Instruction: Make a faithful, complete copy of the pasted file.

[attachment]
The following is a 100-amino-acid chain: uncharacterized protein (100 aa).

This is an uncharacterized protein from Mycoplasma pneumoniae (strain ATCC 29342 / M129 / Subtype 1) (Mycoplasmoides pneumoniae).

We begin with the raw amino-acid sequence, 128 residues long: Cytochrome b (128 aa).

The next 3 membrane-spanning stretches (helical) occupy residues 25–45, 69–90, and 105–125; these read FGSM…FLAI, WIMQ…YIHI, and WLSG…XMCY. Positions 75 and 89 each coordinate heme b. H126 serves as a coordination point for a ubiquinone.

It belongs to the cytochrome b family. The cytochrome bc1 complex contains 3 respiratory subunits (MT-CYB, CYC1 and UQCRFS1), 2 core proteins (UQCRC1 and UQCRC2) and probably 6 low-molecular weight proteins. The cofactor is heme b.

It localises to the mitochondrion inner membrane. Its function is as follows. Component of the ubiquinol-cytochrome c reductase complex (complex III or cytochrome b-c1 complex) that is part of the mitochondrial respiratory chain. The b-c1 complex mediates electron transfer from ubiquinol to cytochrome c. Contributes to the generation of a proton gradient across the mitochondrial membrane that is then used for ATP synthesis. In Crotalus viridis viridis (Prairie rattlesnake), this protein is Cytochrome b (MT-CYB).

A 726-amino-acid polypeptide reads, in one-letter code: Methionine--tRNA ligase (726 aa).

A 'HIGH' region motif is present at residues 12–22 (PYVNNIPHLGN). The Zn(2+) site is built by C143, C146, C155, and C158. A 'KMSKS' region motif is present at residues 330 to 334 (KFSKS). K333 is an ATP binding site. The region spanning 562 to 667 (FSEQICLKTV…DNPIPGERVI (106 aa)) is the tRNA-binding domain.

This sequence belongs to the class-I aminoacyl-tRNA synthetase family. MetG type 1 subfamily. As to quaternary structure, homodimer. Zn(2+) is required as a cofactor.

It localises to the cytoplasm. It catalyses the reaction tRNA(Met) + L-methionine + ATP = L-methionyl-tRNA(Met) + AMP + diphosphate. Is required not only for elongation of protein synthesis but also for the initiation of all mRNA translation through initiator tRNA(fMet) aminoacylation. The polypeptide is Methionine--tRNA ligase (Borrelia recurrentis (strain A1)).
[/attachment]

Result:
The following is a 100-amino-acid chain: uncharacterized protein (100 aa).

This is an uncharacterized protein from Mycoplasma pneumoniae (strain ATCC 29342 / M129 / Subtype 1) (Mycoplasmoides pneumoniae).

We begin with the raw amino-acid sequence, 128 residues long: Cytochrome b (128 aa).

The next 3 membrane-spanning stretches (helical) occupy residues 25–45, 69–90, and 105–125; these read FGSM…FLAI, WIMQ…YIHI, and WLSG…XMCY. Positions 75 and 89 each coordinate heme b. H126 serves as a coordination point for a ubiquinone.

It belongs to the cytochrome b family. The cytochrome bc1 complex contains 3 respiratory subunits (MT-CYB, CYC1 and UQCRFS1), 2 core proteins (UQCRC1 and UQCRC2) and probably 6 low-molecular weight proteins. The cofactor is heme b.

It localises to the mitochondrion inner membrane. Its function is as follows. Component of the ubiquinol-cytochrome c reductase complex (complex III or cytochrome b-c1 complex) that is part of the mitochondrial respiratory chain. The b-c1 complex mediates electron transfer from ubiquinol to cytochrome c. Contributes to the generation of a proton gradient across the mitochondrial membrane that is then used for ATP synthesis. In Crotalus viridis viridis (Prairie rattlesnake), this protein is Cytochrome b (MT-CYB).

A 726-amino-acid polypeptide reads, in one-letter code: Methionine--tRNA ligase (726 aa).

A 'HIGH' region motif is present at residues 12–22 (PYVNNIPHLGN). The Zn(2+) site is built by C143, C146, C155, and C158. A 'KMSKS' region motif is present at residues 330 to 334 (KFSKS). K333 is an ATP binding site. The region spanning 562 to 667 (FSEQICLKTV…DNPIPGERVI (106 aa)) is the tRNA-binding domain.

This sequence belongs to the class-I aminoacyl-tRNA synthetase family. MetG type 1 subfamily. As to quaternary structure, homodimer. Zn(2+) is required as a cofactor.

It localises to the cytoplasm. It catalyses the reaction tRNA(Met) + L-methionine + ATP = L-methionyl-tRNA(Met) + AMP + diphosphate. Is required not only for elongation of protein synthesis but also for the initiation of all mRNA translation through initiator tRNA(fMet) aminoacylation. The polypeptide is Methionine--tRNA ligase (Borrelia recurrentis (strain A1)).